1) The Founders
Tanvi Johri and Rikshav Borah.
2) The Idea
In a world that finds periods embarrassing and the word 'blood' a taboo, Johri wanted to transform sanitary napkins into a chic, healthy and eco-friendly product. Several reports highlight the health risks posed by mass-produced napkins as they contain synthetic materials and chemicals such as synthetic fibres, dioxins and even pesticides used in rearing cotton.
In March 2016, Johri started working on an all-natural product that would not cause skin rash or chafing. She also spoke to around 4,000 women and found that 70 per cent of them faced these issues. Rikshav Borah, who had sold his start-up to Yatra.com, also joined the team and the duo launched the luxe, environmentally friendly napkins under the brand name Carmesi (it means crimson in Spanish).
Carmesi raised an undisclosed seed amount from Amit Manocha, MD, Everstone Capital, and a clutch of angel investors, including Sunil Kalra, Rohit Sethi, Arun Venkatachalam, Adnan Merhaba and Viditha Kanakamedala, among others.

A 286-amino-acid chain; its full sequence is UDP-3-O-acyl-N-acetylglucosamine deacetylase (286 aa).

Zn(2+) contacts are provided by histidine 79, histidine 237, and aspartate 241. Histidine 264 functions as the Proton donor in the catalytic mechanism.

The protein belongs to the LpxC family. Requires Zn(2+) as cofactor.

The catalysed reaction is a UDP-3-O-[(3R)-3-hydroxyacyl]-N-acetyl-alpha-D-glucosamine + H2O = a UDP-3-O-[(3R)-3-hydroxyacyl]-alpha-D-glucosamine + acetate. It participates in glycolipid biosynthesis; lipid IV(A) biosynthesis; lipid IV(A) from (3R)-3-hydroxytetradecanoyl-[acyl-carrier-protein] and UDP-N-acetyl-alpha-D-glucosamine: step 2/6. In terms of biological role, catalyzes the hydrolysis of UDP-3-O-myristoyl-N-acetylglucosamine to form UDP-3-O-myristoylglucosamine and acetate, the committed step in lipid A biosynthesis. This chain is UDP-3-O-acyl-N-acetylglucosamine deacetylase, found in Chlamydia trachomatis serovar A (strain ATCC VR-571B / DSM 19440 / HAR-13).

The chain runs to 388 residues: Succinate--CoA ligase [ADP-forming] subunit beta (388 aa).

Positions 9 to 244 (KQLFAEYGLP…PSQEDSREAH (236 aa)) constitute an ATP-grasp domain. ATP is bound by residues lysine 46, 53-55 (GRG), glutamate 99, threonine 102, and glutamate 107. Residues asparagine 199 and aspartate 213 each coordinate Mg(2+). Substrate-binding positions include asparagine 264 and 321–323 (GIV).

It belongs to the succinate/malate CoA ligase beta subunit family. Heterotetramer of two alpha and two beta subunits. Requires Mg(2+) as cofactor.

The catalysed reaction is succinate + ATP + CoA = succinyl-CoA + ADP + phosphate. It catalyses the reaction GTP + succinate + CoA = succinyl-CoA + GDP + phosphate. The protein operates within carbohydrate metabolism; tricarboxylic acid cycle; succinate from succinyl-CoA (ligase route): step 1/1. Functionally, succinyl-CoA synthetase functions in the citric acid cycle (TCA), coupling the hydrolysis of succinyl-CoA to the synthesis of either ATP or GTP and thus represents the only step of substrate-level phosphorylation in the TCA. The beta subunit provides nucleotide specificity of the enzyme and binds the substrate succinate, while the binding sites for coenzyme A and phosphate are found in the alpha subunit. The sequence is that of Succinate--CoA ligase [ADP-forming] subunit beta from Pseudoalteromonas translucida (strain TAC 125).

4) The Product
The top sheet of a Carmesi napkin contains cornstarch and is soft to the skin. The absorbent layer in the middle is made of bamboo fibre. And the bottom layer has corn-based bioplastic. The company is also working on biodegradable packaging. Carmesi products are made by a contract manufacturer in China but are packaged locally. These are available in marketplaces such as Purplle, Nykaa, Amazon and Flipkart or one can opt for a subscription model on the company's website. A pack of 10 is priced at Rs 349; a three-month subscription costs Rs 999 for 30 napkins and a 12-month subscription costs Rs 2,999 for 120 spread across four shipments. Delivery is custom-scheduled for subscribers, ensuring that they get the products ahead of their monthly cycles.
Procter and Gamble's Whisper, Johnson and Johnson's Stayfree, an organic sanitary napkin start-up called Heyday and cloth pad brand Eco Femme are the key competitors.